“A myriad of factors are joining forces to create significant challenges for beef, pork and poultry markets so far in 2015,” says Derrell Peel, Oklahoma State University Extension livestock marketing specialist, in his weekly market comments. “These include supply and demand factors, domestic and international factors, and short- and long-term factors. Many of the factors are affecting all meat markets while others are specific to individual meats.”
There are challenges to U.S. meat exports, for one thing. Part of it has to do with the strongest U.S. dollar in years, making domestic products more expensive abroad, even if the inherent price remained the same.
“Meat exports are being further disrupted by the backlog at West Coast ports. The inability to move perishable product out of the ports has resulted in reduced export demand and diversion of meat back into domestic markets,” Peel explains. “Settlement of the labor dispute this past week will improve conditions but it will take several weeks for port operations to return to normal.”
At the same time, Peel points to the severity of recent winter storms, which have disrupted supply chains and consumer shopping. Then, there are increasing supplies of competing meats while U.S. beef production is poised to decline again in 2015.
“Pork production is increasing rapidly with planned expansion enhanced by smaller-than-expected impacts from Porcine Epidemic Diarrhea Virus (PEDv),” Peel explains. Pork production is expected to increase 4%-5% in 2015. With little growth in pork exports expected, the majority of the increased production will be consumed domestically. Abundant supplies of European pork are finding their way into many global markets, increasing the competition for U.S. pork. Wholesale pork values are falling; sharply lower hog prices may curtail production at some point but not likely before the end of the year or into 2016.”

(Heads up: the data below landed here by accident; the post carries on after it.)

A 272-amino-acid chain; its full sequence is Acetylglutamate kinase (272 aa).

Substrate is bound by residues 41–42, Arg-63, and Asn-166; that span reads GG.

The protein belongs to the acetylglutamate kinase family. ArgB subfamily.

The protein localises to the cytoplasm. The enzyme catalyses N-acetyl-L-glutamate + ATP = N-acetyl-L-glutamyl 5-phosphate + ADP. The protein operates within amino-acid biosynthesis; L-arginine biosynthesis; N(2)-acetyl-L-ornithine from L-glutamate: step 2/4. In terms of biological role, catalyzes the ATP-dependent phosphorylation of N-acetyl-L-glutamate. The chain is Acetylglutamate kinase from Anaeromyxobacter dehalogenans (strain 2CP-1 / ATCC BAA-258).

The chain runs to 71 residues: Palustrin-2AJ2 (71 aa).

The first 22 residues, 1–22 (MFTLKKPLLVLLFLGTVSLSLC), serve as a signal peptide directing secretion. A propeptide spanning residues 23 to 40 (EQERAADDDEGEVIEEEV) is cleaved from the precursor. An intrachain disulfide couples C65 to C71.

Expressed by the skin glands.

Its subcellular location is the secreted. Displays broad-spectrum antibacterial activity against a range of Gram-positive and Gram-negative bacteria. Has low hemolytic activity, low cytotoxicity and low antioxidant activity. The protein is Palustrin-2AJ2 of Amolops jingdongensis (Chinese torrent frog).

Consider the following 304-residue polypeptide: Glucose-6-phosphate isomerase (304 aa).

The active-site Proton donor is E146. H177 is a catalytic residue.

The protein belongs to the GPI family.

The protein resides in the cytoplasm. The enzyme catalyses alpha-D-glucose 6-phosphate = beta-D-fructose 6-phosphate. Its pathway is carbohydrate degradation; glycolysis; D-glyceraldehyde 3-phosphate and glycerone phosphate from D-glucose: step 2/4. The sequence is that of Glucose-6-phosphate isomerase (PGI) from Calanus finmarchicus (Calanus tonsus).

Lower feed costs and higher anticipated returns are also increasing poultry production. Peel explains broiler production will likely grow by 5% this year. Like pork, though, he explains stagnant export growth means more of the increased production must be consumed domestically.
“The challenges for the beef industry are particularly troublesome,” Peel says. “Beef production is expected to decrease another 1% in 2015, in addition to the nearly 6% decline in 2014. Yet, the pressure for higher beef prices that accompanies limited supplies is running headlong into weaker export demand, aggravated by the strong dollar; domestic market disruptions and growing pork and poultry supplies that sharpen the competition among meat in the domestic market.”
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